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Old October 5 2013, 07:37 AM   #17
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Re: What Makes Good Writing?

Okay. So, good vs. bad writing. There are three fundamental questions for me:

1. Does the writing succeed on its own terms, in its own genre -- e.g. is it succeeding in what it sets out to do?
Arguably the most important criterion, at any rate the easiest one to use to measure success or failure in writing. One of the biggest ways in which judgments like "good" or "bad" are subjective in writing is that different kinds of writing have fundamentally different aims: avant garde poetry's being different from modernist or romantic poetry, journalism's being different from fiction, and in fiction -- which concerns us here -- one genre of fiction being different from another.

The conversation about Trek writing often gets confused by the fact that over the years, Trek has (somewhat awkwardly) straddled genres. Is its real point to be serious speculative science fiction? To tell believable stories anchored in our contemporary experience but with SF trappings? To give us comic-book-style Buck Rogers adventure with awe-inspiring action in an awe-inspiring future? Opinions differ. (Roddenberry claimed to be a staunch partisan of option 2, but elements of the other two options and especially the third bled in at one point or another with variable results.) So, some disagreements over NuTrek are disagreements about genre, like the persistent question of Kirk's spectacular promotion from cadet-on-academic-suspension to Starship Captain in the first film: in a comic-book universe, not much of a problem; in a universe straddling genres, more of a problem; if one really wants believability, a huge problem.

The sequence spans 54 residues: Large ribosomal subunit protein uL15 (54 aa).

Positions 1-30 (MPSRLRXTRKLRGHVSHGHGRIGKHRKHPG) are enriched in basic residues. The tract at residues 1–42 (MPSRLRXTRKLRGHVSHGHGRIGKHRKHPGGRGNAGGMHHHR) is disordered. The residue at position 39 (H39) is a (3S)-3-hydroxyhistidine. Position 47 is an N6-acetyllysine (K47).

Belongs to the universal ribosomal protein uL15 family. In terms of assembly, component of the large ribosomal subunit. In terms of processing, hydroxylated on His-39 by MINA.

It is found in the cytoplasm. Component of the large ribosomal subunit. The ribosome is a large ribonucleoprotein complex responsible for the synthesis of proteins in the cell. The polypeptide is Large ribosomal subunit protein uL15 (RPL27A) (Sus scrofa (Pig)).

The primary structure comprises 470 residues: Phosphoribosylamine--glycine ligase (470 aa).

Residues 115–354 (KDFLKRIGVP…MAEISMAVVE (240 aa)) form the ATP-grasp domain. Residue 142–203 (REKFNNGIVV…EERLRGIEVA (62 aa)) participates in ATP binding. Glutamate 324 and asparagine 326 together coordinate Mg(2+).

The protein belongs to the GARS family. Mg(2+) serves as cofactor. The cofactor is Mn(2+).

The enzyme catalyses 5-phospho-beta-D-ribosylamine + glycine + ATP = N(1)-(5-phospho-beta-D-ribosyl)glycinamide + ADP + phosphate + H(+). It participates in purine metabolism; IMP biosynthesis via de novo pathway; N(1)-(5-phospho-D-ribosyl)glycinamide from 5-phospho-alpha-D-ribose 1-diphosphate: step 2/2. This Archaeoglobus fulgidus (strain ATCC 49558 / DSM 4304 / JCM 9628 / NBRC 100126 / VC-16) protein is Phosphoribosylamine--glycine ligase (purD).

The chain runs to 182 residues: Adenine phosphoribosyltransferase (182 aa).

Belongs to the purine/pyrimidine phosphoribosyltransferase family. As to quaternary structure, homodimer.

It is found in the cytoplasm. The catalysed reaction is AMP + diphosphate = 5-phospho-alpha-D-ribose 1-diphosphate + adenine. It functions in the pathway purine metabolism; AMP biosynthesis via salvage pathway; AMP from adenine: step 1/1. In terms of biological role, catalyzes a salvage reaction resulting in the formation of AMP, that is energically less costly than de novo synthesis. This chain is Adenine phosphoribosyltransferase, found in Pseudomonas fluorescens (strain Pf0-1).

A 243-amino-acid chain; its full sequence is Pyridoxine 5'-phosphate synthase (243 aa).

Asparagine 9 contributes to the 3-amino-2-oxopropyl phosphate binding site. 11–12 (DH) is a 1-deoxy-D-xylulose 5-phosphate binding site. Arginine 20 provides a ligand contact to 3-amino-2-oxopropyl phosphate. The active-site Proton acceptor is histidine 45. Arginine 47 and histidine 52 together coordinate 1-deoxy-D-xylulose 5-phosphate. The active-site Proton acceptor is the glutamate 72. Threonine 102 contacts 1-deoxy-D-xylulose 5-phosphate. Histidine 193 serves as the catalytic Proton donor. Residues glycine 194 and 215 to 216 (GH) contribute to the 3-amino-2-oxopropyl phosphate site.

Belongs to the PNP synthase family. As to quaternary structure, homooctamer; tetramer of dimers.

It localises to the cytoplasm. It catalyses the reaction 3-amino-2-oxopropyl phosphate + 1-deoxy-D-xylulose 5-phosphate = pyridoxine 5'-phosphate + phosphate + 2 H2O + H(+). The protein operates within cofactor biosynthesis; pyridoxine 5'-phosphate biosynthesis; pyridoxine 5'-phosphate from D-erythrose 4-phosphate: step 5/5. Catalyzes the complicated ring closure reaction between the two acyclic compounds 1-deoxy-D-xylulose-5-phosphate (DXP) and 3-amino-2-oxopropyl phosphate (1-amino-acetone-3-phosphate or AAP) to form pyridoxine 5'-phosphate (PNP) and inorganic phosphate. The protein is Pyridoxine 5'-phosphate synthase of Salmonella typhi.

[Opinion disclosure: I think option 2 did a lot to create the kind of universe that people wanted to be involved in, is what I prefer and is probably most of the reason Trekkies as a species as opposed to fanatical Buck Rogers-ites exist in the first place; but also that option 3 most definitely seeped into Trek and specifically the myth of Kirk over the years, and is just as much "true Trek" -- if not to my taste -- as option 2.]

Whichever option you choose, the real priority is that in fiction, your setting -- be it a comedy of manners in country-squire Victorian Britain or a comic-book adventure in space -- set up some basic rules that the reader/viewer can orient themselves by and more-or-less trust, and then play by them. Is one of your rules that we're watching the romantic adventures of a witty, charismatic spinster trying to manage the yearnings of her hardened -- but still soft-in-the-centre -- heart while trying fix up her sisters for marriage in Victorian Britain? Then the reader will expect to see actual proof of her wit, charisma and internal conflicts in the story. If the writer delivers on the premise, they can count on being seen as a Good Writer.